Oliver is first convicted and committed to three months hard labor, but is then discharged so he does not go to jail.
When Oliver is arrested for stealing Mr. Brownlow’s handkerchief, no one listens when Brownlow says he does not think the boy did it. Dodger and Charlie ran off, so Oliver was left to take the rap.
The victim, Brownlow, pitied Oliver and thought he might be innocent. He was a very young boy and did not look well.
The old gentleman looked almost as rueful as Oliver when the key grated in the lock. He turned with a sigh to the book, which had been the innocent cause of all this disturbance. (ch 11)
Brownlow is insulted by Mr. Fang, the magistrate, who at first thinks that the gentleman is the accused and not the accuser. Oliver is too confused and frightened to answer the magistrate’s questions, so the officer just makes up a name (Tom White) and guesses at the rest (that he has no home and no parents).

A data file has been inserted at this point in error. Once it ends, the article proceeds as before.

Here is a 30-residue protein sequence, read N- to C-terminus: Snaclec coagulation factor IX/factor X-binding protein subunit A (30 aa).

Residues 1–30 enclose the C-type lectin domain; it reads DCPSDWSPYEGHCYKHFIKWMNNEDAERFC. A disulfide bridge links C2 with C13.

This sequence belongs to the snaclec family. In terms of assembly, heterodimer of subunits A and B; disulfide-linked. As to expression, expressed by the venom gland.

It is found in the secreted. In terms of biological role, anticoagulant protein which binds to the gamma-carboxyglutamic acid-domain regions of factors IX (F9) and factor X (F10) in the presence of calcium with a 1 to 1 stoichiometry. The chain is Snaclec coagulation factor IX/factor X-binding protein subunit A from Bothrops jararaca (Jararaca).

Just as Oliver is sentences to three months hard labor the bookstall owner rushes in and tells the magistrate that it was not him, it was another boy, and there were three boys total.
The robbery was committed by another boy. I saw it done; and I saw that this boy was perfectly amazed and stupified by it. (ch 11)
Brownlow takes the boy home since he knows he is an orphan and has nowhere to go. He feels that the boy is in poor health and frightened out of his wits. He also feels like he recognizes the boy. He seems familiar. It turns out to be because Mr. Brownlow’s friend Leeford was Oliver’s father.
With a combination of humor and sentimentality, Dickens exposes the inanity of the justice system. The magistrate is laughable, and poor Oliver is almost sentenced to three months in jail because he can't take the time to listen. Fortunately, Brownlow rescues Oliver and he gets a taste of a softer life.
He wasn't sent to prison.